Three Keys to Powerful Body Language
As a business owner, having to speak in front of large audiences is part of the entrepreneurial game. Though public speaking is empowering, it can also be difficult to manage. In my experience, how you should stand, have your hands, look or dress when giving a speech can be confusing. After reading Sandy Linver’s Speak and Get Results, I’ve learned how to get my message across through powerful body language.
In her book, Sandy outlines three key areas for superb public speaking: You must transmit authority, energy and audience awareness. Authority refers to looking and sounding like you have something to say about the subject; energy refers to looking like the subject is important to you; and audience awareness is having an interaction with the audience so that they feel like they’re a part of the experience. Here’s a more intrinsic look at these key areas:
How do you transmit authority? I’ve learned that there are several ways in which your body language or non-verbal language can signal authority to the audience:
Visual Image:The clothes you chose to wear at 7 a.m. will have a big impact on how your audience judges you. Do you look the way an “expert” on your topic would look? If you’re speaking to an audience about business, you should always look the part.
Body Image: Feet shoulder width apart, body balanced, gestures supporting the key moments of the speech— these actions convey confidence. There should be nothing distracting the audience from being able to engage your message. If you have your hands in your pocket, for example, it will look like you’re more interested in your car keys than your speech.
Voice:According to Sandy, there are five characteristics of a powerful voice:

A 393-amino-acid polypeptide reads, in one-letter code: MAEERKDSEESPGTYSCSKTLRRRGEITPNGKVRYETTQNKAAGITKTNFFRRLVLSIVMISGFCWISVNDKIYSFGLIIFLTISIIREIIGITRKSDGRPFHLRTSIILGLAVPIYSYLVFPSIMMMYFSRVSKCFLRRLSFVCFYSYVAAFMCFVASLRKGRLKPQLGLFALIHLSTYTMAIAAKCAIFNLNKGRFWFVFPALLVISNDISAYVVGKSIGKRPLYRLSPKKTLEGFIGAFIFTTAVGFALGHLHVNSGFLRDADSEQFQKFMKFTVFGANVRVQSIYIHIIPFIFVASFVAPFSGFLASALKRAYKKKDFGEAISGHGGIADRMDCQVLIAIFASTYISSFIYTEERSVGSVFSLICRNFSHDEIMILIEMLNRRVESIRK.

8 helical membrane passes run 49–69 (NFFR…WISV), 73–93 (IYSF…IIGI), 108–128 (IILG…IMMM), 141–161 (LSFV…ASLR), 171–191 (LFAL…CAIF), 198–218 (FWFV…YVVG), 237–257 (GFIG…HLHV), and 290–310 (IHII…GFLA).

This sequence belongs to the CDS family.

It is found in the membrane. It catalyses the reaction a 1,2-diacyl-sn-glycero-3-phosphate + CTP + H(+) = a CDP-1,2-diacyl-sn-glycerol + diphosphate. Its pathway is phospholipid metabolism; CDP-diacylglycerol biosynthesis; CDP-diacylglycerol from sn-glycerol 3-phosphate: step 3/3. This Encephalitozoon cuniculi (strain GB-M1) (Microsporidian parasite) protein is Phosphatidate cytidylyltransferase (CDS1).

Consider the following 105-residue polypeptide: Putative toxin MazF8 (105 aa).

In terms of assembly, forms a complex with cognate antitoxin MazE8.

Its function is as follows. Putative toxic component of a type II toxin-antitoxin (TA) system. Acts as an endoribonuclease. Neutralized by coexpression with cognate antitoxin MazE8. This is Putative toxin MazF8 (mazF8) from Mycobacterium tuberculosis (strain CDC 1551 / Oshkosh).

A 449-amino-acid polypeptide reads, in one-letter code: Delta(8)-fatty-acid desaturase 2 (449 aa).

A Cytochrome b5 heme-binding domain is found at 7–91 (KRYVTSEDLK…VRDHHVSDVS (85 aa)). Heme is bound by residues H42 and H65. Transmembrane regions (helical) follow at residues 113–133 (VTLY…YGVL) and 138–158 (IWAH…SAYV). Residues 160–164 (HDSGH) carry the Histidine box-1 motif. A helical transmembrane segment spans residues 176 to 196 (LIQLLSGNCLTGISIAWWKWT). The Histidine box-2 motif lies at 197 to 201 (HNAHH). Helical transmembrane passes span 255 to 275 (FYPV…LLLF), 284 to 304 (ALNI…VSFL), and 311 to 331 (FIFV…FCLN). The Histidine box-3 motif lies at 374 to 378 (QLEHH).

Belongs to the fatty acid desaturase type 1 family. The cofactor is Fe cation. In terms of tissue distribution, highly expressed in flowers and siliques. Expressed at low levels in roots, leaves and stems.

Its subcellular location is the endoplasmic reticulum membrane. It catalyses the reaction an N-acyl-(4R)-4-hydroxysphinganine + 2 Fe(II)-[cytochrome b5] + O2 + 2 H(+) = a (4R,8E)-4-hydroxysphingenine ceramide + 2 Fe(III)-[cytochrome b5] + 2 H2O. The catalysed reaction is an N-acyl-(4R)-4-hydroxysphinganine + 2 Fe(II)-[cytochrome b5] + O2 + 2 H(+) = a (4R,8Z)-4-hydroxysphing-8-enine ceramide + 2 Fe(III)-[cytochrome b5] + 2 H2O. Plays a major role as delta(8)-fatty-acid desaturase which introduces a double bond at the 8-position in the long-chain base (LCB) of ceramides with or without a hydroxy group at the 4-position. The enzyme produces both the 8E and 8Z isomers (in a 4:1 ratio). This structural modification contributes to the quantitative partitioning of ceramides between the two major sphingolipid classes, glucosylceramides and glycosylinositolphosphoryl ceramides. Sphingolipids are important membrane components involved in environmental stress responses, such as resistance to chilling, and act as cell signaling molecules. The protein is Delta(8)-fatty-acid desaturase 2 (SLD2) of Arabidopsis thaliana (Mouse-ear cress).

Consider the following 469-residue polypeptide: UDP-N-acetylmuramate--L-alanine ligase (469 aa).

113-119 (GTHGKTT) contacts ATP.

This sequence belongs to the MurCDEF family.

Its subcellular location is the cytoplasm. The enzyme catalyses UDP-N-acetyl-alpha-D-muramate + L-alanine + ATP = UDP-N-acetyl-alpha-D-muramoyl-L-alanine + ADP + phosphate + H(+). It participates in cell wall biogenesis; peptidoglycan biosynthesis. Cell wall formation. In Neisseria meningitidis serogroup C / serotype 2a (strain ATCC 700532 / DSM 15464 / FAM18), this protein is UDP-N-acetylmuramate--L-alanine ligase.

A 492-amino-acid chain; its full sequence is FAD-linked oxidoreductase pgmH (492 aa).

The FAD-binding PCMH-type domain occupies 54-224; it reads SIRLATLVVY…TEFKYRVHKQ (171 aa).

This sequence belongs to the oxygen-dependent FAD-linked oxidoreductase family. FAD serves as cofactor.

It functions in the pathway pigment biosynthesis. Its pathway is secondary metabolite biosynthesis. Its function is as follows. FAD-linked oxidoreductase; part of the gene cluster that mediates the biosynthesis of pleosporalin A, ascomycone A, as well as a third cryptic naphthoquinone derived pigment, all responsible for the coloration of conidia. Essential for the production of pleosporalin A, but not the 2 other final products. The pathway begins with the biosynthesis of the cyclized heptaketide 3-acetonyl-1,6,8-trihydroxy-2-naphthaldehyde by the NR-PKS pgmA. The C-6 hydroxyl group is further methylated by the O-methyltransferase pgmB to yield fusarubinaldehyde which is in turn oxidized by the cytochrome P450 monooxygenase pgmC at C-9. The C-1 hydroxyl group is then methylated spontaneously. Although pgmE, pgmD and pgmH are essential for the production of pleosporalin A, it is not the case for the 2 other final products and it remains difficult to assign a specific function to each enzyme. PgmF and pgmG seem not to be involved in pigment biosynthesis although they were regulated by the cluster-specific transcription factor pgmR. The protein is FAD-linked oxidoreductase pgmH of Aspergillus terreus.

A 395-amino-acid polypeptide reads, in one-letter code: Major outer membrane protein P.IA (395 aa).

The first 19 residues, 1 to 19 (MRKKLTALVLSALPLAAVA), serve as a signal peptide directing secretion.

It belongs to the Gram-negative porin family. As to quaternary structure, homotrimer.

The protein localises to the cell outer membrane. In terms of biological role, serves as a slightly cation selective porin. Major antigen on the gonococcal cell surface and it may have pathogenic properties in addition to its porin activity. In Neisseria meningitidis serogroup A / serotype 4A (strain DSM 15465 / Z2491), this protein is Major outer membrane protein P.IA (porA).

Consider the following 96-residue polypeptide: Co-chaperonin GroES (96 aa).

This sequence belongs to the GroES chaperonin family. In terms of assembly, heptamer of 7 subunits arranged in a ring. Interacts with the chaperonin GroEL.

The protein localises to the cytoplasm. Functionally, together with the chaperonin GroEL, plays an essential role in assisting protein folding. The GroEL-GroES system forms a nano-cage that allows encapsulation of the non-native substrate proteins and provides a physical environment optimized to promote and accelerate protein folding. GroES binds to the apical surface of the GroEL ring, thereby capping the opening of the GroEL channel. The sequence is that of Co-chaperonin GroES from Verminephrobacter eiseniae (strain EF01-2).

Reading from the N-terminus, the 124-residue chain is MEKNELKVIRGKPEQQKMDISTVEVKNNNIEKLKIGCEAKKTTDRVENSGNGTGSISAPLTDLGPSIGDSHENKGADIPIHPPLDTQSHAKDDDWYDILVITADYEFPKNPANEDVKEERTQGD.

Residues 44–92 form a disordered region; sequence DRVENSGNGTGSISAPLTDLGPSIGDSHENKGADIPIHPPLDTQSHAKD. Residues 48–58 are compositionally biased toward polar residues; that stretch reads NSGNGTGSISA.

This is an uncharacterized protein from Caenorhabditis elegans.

- Breathing – Relaxed, deep breaths give you projection and power
- Articulation – Open your mouth and clearly pronounce the words; no mumbling and no “filler words” (i.e., um, ah, like)
- Downward Inflection – In all languages, we tend to signal answers by terminating the statement with a downward inflection, and we signal questions by finishing the phrase with a raised tone. Many times nerves will drive us to use inflections incorrectly, which will confuse the audience. Slow down to emphasize the right points of your message.
- Pauses – Include three-to-eight-second pauses at key moments; i.e., just before key statements or right after a story.
- Projection and Resonance – When speaking in public, it’s best to use your whole diaphragm— the chest and lungs, as well as mouth and nose. A voice that comes from the chest will transmit powerfully.
Emitting the right energy during a speech is easy; all you have to do is look like you care about the subject on which you’re speaking. If the speaker doesn’t act like the subject is important, it will be impossible for the audience to engage the messaging.
Audience awareness is an integral part of the speaker’s responsibilities. By assessing the audience and determining whether people are engaged or not, the speaker will know what to emphasize and where to slow down. Usually, a quick glance at the audience or a pause in speech can show them that they matter to you.
There’s no hidden secret to excelling at public speaking; it just takes a lot of practice, determination and a willingness to adopt helpful habits. After reading Speak and Get Results, I’m confident I can continue to deliver powerful speeches to the people who are most important to me and my company.